Tuesday, October 4, 2011


[If the report below is true, then this is true democracy. Despite very strong believes in opposite directions, these people can trash it out, work together and co-exist, then there is hope for this country afterall. - Hum Yee]

Pakatan reaches consensus after fiery hudud meeting

Written by  Wong Choon Mei, Malaysia Chronicle
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Pakatan reaches consensus after fiery hudud meeting
After a marathon meeting where tables were banged and DAP chairman Karpal Singh was even out-shouted by his own party mates eager to come to grips with a problem that has shaken the Pakatan Rakyat coalition, agreement was finally reached and everyone got most of what they had hoped for.
Firstly, PAS Spiritual Adviser Nik Aziz Nik Mat was given the nod to pursue his agenda for hudud law in Kelantan, where in 1993, long before the Pakatan was formed he had passed hudud into law at the state assembly. However, he was stopped from implementing it by ex-premier Mahathir Mohamad.
This is a major concession from DAP and is in recognition of Nik Aziz's contribution to the country and the opposition coalition. The same recognition was extended to Terengganu, where PAS president Hadi Awang had gazetted hudud into law in 2003 but was also unable to implement it.
In return, DAP won the acknowledgement it sought from PAS that the Pakatan's Common Policy Framework (or joint manifesto) and their Buku Jingga (or joint socio-economic blueprint) would remain as they were, without provision for the inclusion of hudud.
This is a major concession from PAS, to agree to uphold the Federal Constitution which does not permit hudud. The much maligned Muslim law pertains to criminal prosecution and this aspect of the law comes under federal jurisdiction.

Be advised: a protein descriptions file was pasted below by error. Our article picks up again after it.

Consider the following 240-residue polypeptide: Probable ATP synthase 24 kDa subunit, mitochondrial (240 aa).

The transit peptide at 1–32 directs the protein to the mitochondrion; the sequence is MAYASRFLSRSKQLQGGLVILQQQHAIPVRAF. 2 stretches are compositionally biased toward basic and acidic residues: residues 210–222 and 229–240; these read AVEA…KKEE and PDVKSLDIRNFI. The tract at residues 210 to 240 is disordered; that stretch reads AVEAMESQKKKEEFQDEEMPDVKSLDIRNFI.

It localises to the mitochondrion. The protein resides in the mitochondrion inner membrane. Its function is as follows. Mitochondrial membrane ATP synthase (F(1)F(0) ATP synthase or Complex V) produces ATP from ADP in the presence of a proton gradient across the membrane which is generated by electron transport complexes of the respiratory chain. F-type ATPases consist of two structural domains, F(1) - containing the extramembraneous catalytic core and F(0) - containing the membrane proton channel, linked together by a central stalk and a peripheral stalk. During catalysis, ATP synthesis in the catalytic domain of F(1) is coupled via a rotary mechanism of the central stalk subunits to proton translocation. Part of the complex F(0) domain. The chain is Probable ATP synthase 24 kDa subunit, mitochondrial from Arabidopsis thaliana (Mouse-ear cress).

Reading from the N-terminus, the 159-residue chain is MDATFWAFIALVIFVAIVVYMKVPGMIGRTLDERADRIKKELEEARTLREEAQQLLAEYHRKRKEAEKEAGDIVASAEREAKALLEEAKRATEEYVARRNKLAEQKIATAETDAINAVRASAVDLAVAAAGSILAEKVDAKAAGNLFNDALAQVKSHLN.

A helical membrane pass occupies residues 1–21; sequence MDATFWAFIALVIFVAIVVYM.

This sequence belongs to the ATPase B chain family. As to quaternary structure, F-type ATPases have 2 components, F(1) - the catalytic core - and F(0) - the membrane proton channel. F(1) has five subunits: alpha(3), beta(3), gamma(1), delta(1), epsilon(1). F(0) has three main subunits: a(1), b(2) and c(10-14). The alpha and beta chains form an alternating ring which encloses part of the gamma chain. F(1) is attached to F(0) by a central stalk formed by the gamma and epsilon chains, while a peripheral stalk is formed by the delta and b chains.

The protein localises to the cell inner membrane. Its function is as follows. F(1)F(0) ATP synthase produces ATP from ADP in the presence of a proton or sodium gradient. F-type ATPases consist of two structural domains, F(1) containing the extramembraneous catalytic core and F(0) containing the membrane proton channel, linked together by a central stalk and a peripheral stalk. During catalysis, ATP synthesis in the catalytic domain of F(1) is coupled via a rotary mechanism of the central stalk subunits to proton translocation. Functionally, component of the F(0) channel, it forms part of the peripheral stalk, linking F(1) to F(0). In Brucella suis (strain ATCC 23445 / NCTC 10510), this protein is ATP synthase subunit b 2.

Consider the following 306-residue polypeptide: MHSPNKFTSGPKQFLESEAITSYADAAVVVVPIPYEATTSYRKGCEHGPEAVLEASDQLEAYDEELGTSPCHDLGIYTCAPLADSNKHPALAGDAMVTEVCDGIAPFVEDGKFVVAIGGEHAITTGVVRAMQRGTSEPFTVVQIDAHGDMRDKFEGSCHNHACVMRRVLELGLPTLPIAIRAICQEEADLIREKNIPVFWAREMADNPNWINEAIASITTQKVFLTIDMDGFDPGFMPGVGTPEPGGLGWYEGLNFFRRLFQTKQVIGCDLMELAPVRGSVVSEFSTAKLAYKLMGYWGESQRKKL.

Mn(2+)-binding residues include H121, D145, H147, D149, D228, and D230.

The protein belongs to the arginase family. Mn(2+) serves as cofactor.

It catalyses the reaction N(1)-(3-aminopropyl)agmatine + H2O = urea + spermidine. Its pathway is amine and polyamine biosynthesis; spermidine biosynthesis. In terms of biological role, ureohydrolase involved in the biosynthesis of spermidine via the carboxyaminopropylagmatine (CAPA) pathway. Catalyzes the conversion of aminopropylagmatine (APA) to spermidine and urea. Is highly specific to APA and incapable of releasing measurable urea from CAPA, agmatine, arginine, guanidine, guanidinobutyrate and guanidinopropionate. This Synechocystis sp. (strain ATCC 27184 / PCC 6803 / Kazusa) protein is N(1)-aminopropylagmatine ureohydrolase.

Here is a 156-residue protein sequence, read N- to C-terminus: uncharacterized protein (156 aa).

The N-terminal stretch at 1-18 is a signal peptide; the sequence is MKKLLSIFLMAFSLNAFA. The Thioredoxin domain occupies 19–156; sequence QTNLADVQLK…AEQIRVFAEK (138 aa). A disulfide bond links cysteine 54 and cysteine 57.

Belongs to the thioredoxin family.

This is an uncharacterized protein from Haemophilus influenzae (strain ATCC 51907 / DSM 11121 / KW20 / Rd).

As such, without the go-ahead at the federal government level, hudud cannot be implemented even though it may have been passed at the state level, such as in Kelantan and Terengganu.
Thirdly, all three Pakatan partners - DAP, PAS and PKR - agreed to reaffirm their support for the CPF and Buku Jingga.
"We are happy with the results," said Opposition Leader Anwar Ibrahim, whose PKR party had brokered the agreement.
Asked if Pakatan would amend the federal constitution to include hudud if it won GE-13, PKR vice president Tian Chua said there was nothing to stop PAS from pushing for hudud or even an Islamic state so long as it could achieve a two-thirds majority in Parliament.
But PKR and DAP were not bound to support the motion. Pakatan did not have to vote as a bloc on hudud or an Islamic state as these issues were not agreed on in the CPF and Buku Jingga, Tian stressed.
"There is still a lot of misunderstanding and it boils down to democracy. Each of the parties have their right to their own ideology. They can aspire for what they wish and try to effect it. So for PAS as a party to want hudud, it must get two-thirds majority first," Tian told Malaysia Chronicle.
"But as a coalition, we have firm agreement. PAS has agreed to stand by the Common Policy Framework and Buku Jingga which it also acknowledges does not contain any hudud provisions. This is in line with DAP's and PKR's stand. But DAP and PKR also agreed to allow Nik Aziz to pursue his hudud agenda in Kelantan to the maximum that he can and to accept the same in Terengganu."